Yu-not-so precious when you smile.
Yuso is a charming puzzle game on Switch that is simple to play. You are tasked with clearing screen after screen of small pink, yellow, blue, and green balls called Yuso. When two Yuso are side-by-side, you can tap or click on one of them to explode it and Yuso of the same color around the one you selected. Differently colored Yuso in the blast radius change to the color of the Yuso initially exploded. With a handy rewind function, it is easy to progress through each stage using trial and error, but is there much more to this game? Yu-not-so much.
The game contains 100 levels in total, 80 of which are known at the outset and unlocked in groups of 10. Each set takes place on a planet in the solar system with a different character named after each planet who provides minor backstory on why they need you to solve their respective Yuso problem. The story beats are largely forgettable, but the first few worlds do introduce elements that change up the gameplay. First, some Yuso start off asleep, and must be awoken by a nearby Yuso explosion that turns them into regular Yuso. Second, other stages feature a Nightcap obstacle that explodes after a set number of player actions, putting all surrounding Yuso to sleep. Finally, bombs of the four colours appear in many stages that destroy all surrounding Yuso of the same color after a set number of actions. These three wrinkles are the only gameplay changes to speak of, and the lack of variety means later stages can seem very similar to previously completed ones.
While it can be fun to look at a stage and try to plan out the path and steps needed to clear the screen of Yuso, I found myself often just trying different moves and resetting back a few steps when I determined that I had made a misstep. The rewind function and touch screen functionality make Yuso very easy to play, but the overall strategy and keys to success don’t change much over the course of the game. The music changes with each planet and includes such puzzle-genre hits as “Smooth Elevator Operator” and “Telephone-Hold Me,” but unfortunately Yuso’s soundtrack has more variety than its gameplay.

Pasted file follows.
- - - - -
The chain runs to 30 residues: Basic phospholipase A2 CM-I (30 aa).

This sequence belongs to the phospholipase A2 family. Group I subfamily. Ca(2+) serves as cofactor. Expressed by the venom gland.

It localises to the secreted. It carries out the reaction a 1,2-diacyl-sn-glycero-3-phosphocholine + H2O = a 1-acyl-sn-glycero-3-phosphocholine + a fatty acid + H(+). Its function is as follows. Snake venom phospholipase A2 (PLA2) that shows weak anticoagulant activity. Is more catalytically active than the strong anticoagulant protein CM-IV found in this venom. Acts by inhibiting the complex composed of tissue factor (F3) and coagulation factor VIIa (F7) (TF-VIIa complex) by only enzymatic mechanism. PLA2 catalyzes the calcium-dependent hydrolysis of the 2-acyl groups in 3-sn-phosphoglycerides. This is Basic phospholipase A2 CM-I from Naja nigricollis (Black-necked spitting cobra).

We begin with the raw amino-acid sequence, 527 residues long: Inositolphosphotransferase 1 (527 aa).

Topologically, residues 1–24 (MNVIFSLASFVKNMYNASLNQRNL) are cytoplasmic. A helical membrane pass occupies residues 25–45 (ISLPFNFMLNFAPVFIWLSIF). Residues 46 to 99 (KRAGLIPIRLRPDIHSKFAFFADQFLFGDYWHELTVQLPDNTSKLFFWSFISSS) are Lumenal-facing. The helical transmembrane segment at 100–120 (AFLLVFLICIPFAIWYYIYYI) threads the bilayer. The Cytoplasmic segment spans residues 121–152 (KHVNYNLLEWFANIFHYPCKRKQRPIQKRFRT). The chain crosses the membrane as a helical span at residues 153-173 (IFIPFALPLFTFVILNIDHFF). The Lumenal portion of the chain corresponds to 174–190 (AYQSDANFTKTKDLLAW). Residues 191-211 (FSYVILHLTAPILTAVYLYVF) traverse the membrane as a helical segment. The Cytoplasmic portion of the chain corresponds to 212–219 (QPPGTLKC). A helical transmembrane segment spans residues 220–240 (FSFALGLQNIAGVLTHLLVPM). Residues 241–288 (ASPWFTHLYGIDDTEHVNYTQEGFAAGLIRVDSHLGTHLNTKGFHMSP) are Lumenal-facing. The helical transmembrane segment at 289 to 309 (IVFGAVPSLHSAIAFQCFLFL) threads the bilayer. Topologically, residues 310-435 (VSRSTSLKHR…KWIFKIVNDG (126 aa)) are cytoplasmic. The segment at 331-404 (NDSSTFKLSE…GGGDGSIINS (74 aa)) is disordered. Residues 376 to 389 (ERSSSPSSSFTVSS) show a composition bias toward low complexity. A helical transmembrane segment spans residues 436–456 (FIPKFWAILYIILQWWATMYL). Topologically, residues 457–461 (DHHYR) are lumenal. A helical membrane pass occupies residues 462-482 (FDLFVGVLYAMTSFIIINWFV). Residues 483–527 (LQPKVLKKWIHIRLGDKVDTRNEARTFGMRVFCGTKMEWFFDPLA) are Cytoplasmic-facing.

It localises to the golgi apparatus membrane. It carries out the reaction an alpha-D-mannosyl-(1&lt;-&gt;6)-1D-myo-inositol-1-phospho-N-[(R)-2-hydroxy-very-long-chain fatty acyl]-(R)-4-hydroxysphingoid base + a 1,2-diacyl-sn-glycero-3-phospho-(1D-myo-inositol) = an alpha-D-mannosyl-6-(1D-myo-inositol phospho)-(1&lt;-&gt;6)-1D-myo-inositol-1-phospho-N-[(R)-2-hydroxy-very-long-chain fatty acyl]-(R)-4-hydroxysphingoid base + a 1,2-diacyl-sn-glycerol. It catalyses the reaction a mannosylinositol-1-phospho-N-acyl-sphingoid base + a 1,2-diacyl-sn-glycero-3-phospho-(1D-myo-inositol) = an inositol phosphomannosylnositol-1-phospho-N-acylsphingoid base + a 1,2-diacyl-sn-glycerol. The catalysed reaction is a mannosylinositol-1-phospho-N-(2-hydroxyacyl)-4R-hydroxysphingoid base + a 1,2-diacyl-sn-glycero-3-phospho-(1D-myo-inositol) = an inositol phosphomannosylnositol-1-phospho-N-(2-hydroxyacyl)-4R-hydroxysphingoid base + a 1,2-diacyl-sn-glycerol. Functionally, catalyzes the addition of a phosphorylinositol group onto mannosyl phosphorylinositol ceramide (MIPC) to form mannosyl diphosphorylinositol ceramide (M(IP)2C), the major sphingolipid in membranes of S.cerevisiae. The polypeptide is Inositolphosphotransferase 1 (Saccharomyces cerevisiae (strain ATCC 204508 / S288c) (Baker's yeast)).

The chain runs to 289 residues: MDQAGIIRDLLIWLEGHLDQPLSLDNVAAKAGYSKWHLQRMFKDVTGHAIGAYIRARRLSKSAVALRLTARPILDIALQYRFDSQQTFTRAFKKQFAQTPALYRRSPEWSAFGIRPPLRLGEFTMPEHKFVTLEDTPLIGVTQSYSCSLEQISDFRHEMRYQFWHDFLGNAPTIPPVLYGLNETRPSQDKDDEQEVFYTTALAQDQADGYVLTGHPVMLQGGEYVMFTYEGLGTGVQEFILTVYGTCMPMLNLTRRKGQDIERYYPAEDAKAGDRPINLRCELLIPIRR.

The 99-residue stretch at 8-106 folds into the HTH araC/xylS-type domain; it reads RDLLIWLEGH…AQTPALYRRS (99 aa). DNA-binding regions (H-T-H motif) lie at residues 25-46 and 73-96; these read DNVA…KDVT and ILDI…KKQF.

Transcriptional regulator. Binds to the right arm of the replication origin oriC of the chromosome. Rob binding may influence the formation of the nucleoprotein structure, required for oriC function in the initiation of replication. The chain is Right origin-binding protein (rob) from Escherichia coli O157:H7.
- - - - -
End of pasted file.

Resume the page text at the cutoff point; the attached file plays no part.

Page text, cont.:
Overall, the game has a light and endearing presentation that makes the experience more enjoyable, but the fun of actually playing quickly wears thin. No time-attack modes, achievements, or unlockables are available other than the two final planets and 20 accompanying stages. Frustratingly, the 100th stage may have a bug that makes it impossible to complete, and not being able to finish the final stage was thoroughly unsatisfying. Yuso makes a good first impression, but it becomes stale fairly quickly. I can recommend it only to people who want an easy-to-play but shallow puzzler to while away a couple of hours.